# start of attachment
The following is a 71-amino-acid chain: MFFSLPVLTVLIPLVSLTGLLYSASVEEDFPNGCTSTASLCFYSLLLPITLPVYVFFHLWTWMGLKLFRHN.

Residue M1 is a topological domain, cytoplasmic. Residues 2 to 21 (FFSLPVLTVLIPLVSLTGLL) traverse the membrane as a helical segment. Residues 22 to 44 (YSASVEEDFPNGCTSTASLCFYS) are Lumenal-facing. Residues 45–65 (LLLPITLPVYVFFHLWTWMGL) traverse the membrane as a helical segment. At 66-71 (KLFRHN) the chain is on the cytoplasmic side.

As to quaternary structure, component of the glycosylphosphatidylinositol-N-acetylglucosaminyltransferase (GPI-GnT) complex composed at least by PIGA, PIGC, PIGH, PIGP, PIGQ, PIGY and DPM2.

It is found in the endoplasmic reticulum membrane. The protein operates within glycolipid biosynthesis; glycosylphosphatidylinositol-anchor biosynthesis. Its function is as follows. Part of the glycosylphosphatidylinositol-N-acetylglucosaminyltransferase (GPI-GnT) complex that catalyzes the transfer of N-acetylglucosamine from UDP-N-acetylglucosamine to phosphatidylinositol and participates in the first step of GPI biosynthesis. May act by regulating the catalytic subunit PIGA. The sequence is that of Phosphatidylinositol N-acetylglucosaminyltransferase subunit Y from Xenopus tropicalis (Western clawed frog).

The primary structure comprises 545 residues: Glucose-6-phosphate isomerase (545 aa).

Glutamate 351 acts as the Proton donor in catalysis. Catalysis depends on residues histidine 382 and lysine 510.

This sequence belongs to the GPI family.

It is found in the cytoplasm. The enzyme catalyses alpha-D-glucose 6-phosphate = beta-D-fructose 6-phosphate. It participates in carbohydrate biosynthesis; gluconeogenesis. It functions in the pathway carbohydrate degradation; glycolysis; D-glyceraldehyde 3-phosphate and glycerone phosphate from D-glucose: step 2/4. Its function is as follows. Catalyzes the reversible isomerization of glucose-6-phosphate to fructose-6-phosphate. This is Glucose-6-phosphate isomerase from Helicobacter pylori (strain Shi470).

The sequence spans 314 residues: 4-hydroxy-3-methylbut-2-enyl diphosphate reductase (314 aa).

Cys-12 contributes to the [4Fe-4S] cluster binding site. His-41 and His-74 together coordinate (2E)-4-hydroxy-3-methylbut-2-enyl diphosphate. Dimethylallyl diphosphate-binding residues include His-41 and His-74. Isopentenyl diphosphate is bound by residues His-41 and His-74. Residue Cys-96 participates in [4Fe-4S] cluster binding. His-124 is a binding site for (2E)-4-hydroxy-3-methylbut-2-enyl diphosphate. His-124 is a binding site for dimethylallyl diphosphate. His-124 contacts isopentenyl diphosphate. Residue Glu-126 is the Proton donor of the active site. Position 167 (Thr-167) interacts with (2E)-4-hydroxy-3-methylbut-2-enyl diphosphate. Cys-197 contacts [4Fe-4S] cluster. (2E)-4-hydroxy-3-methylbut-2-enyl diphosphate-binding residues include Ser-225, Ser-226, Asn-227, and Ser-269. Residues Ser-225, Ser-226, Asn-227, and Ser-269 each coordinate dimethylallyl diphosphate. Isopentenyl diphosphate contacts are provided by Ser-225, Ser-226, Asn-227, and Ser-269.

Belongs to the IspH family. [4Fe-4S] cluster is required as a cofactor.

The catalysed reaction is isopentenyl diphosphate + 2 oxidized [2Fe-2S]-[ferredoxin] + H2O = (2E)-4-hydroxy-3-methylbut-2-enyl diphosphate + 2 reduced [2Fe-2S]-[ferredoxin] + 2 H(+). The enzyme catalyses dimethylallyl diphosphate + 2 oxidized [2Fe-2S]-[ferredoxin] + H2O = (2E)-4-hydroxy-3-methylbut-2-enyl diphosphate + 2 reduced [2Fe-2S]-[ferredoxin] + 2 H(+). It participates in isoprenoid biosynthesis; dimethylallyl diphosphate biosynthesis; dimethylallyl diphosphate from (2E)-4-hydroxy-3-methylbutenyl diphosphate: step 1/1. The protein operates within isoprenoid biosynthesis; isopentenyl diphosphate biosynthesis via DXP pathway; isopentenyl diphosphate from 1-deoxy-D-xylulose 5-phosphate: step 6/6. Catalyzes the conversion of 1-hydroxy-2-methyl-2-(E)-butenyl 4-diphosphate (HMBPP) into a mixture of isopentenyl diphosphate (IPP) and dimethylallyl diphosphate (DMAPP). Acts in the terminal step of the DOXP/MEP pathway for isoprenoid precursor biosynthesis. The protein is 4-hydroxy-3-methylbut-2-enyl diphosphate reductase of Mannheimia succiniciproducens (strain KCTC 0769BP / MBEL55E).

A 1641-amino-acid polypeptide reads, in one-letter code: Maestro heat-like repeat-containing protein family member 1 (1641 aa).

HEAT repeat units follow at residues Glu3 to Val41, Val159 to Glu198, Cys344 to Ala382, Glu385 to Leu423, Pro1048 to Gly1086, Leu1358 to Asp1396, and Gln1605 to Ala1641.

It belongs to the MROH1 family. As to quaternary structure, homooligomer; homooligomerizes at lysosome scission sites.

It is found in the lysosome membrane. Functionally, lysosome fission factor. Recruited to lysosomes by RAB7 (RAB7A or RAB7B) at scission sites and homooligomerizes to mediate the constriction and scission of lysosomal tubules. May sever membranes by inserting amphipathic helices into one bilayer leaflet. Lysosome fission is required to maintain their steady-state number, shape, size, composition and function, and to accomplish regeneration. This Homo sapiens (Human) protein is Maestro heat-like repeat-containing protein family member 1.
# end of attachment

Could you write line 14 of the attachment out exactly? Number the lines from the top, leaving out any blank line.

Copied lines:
HEAT repeat units follow at residues Glu3 to Val41, Val159 to Glu198, Cys344 to Ala382, Glu385 to Leu423, Pro1048 to Gly1086, Leu1358 to Asp1396, and Gln1605 to Ala1641.